Whilst the credo, "admitting failure is the first sign of weakness" is supposed to encourage perseverance, it also sends a subtle message that "failure is a weakness" and admitting it is worse.
Thomas Edison, the Wright Brothers, and countless other very bright people that have been recognized for "getting it right" actually "got it so wrong" so many times, and I am sure were also ridiculed for it at the time. When asked about the basis of their success however they sighted this on the number of failures that directed them to the one that worked.
Getting it wrong is so important. It's not a failure, and understanding this fact will form a critical part of our success.
I assembled some critical components on my car recently and found that although everything looked "right" it just wasn't. Now I had done this sort of thing on countless occasions on my previous cars so what could be so wrong. I had undertaken the job the way I'd always done it and had always "got it right" but this particular car had a subtle difference (and for good reason) that I didn't realise till I had "got it wrong". The designer had incorporated a very specific element which differed from others.
I could have continued on with the thought that all was well. The car would have continued on for a little while until a critical moment arose that depended on this one aspect. It would have all gone wrong at that point.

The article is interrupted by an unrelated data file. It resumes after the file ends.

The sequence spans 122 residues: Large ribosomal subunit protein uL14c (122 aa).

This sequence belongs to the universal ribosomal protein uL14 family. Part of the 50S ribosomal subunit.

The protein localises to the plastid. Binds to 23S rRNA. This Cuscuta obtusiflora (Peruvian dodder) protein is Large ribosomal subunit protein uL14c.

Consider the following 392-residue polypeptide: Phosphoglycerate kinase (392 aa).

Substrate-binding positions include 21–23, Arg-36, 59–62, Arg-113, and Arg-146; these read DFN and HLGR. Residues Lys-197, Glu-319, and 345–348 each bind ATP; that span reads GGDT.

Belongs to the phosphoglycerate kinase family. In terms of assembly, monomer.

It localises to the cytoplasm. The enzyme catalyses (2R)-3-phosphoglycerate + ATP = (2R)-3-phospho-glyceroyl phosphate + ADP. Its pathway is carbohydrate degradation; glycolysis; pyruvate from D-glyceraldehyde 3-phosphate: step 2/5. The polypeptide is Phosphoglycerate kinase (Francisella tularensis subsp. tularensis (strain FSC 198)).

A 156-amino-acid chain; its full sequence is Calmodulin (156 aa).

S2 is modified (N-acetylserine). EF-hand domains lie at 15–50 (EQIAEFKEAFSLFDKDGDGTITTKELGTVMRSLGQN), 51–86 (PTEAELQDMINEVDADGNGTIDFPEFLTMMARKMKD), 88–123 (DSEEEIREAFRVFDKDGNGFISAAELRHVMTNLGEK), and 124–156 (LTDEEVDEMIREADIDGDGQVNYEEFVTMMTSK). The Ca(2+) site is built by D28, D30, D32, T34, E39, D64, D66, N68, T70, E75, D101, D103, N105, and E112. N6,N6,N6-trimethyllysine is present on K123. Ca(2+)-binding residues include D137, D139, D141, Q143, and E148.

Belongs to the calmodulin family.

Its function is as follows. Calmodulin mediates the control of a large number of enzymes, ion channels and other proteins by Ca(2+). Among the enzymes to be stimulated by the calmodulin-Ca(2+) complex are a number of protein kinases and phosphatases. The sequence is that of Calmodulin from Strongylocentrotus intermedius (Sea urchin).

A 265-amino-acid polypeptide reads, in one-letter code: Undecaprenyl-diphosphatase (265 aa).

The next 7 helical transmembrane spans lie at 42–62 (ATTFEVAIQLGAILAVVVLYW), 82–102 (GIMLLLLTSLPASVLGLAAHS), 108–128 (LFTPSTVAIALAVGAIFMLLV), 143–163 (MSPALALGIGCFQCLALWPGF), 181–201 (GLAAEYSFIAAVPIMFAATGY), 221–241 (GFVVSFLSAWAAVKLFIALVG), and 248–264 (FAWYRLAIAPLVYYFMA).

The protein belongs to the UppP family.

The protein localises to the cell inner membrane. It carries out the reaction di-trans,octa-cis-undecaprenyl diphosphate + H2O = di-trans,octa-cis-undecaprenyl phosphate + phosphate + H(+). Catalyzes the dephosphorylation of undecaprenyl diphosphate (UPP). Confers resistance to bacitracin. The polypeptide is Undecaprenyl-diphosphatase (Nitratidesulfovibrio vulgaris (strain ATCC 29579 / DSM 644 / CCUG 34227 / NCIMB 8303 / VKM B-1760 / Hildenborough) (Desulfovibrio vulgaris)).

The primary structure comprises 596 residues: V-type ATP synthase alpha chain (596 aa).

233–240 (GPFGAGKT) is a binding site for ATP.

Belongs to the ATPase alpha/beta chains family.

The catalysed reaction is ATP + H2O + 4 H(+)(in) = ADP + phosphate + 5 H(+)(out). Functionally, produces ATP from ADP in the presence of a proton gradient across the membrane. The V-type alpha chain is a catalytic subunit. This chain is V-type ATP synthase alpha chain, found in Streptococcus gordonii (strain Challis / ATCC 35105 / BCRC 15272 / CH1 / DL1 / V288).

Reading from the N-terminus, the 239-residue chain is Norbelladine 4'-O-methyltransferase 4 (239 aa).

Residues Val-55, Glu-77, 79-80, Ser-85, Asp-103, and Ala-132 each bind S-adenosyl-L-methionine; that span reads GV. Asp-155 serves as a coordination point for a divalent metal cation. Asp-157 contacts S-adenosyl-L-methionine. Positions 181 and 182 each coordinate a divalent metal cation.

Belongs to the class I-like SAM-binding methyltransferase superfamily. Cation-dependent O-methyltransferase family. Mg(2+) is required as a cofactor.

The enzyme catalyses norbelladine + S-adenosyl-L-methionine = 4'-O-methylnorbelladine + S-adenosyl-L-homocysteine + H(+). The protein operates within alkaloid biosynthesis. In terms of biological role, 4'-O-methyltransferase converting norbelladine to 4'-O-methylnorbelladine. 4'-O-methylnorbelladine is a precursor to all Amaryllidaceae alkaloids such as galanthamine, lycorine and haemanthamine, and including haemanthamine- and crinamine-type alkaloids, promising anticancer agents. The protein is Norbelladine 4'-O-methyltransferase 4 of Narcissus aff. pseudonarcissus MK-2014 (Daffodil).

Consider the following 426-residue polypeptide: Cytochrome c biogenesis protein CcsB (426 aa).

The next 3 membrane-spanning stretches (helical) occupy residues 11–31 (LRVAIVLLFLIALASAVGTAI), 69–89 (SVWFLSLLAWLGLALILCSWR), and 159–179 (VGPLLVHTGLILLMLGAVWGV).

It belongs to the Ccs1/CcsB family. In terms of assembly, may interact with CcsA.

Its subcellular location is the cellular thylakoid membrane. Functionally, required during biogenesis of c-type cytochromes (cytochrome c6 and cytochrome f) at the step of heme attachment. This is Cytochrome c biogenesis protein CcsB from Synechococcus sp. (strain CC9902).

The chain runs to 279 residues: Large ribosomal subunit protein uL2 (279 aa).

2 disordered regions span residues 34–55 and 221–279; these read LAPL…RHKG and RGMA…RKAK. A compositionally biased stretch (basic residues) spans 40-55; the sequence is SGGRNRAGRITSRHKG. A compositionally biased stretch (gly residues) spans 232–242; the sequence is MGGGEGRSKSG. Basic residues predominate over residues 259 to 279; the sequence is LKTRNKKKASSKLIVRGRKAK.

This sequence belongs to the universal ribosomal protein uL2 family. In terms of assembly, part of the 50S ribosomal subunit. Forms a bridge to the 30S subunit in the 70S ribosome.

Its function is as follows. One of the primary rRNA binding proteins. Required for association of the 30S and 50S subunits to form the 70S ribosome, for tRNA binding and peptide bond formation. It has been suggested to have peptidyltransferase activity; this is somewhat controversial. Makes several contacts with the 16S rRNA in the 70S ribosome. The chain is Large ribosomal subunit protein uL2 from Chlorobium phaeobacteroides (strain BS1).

Some leaders and managers however inadvertently operate on a similar assumption. They run on the basis of a process that has been handed to them.
This may be a learned paradigm that they operated with in another environment or one that came with the organisation. The failings in this thinking become quickly apparent though when difficulties arise. What seemed "right" in one circumstance is very "wrong" in another, such as a change in politics, economic down turn, market changes or even natural events. In these circumstances it’s important to know how things do work, what doesn't work, and why.
Organisational leaders that have theoretical knowledge or have inherited success usually do not understand how the first dollar, approach or product was created and why. They fail to have the understanding or experience of what didn't work which would allow them to use that knowledge to work through a solution and match it to a particular issue.
Furthermore, modelling ourselves on people who seem to "get it right" without including the "getting it wrong" knowledge will eventually leave you quite shallow and wanting when the environment changes. Simply look at the share market and effect of the GFC.
Of course we don't want to get it wrong when our life depends on it or in critical situations. We have all seen the outcomes in those situations. It is probably why people and organisations are actively fearful of getting it wrong or even admitting it, however they probably only get it right themselves because somebody else got it wrong first.
We need to provide the safe space therefore to "get it wrong". For our children, our employees and ourselves as we will only develop, invent, explore and drive forward when we understand the importance of "getting it wrong".
Have you really tested it? Have you encouraged the people around you to challenge it, break it pull it apart?
Are you prepared to get it wrong?